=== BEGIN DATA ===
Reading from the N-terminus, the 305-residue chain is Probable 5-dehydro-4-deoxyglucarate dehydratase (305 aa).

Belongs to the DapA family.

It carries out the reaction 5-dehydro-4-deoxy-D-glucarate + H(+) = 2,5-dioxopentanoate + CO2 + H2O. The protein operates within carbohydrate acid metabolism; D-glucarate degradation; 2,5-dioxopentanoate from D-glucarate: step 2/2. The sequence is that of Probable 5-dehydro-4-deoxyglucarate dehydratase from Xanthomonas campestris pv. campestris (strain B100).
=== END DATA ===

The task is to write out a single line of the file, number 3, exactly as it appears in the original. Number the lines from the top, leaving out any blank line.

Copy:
It carries out the reaction 5-dehydro-4-deoxy-D-glucarate + H(+) = 2,5-dioxopentanoate + CO2 + H2O. The protein operates within carbohydrate acid metabolism; D-glucarate degradation; 2,5-dioxopentanoate from D-glucarate: step 2/2. The sequence is that of Probable 5-dehydro-4-deoxyglucarate dehydratase from Xanthomonas campestris pv. campestris (strain B100).